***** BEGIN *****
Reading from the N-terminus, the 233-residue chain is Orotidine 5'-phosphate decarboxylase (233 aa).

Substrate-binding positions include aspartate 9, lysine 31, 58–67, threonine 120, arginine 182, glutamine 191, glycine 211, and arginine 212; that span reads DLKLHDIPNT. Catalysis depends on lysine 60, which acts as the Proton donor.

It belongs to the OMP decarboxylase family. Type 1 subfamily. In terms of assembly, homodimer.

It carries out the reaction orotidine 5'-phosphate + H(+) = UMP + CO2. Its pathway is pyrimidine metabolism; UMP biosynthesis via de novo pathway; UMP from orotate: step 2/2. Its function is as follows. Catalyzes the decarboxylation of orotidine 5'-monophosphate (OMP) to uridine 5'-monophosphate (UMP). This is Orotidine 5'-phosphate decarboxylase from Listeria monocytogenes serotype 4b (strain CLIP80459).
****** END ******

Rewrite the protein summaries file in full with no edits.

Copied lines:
Reading from the N-terminus, the 233-residue chain is Orotidine 5'-phosphate decarboxylase (233 aa).

Substrate-binding positions include aspartate 9, lysine 31, 58–67, threonine 120, arginine 182, glutamine 191, glycine 211, and arginine 212; that span reads DLKLHDIPNT. Catalysis depends on lysine 60, which acts as the Proton donor.

It belongs to the OMP decarboxylase family. Type 1 subfamily. In terms of assembly, homodimer.

It carries out the reaction orotidine 5'-phosphate + H(+) = UMP + CO2. Its pathway is pyrimidine metabolism; UMP biosynthesis via de novo pathway; UMP from orotate: step 2/2. Its function is as follows. Catalyzes the decarboxylation of orotidine 5'-monophosphate (OMP) to uridine 5'-monophosphate (UMP). This is Orotidine 5'-phosphate decarboxylase from Listeria monocytogenes serotype 4b (strain CLIP80459).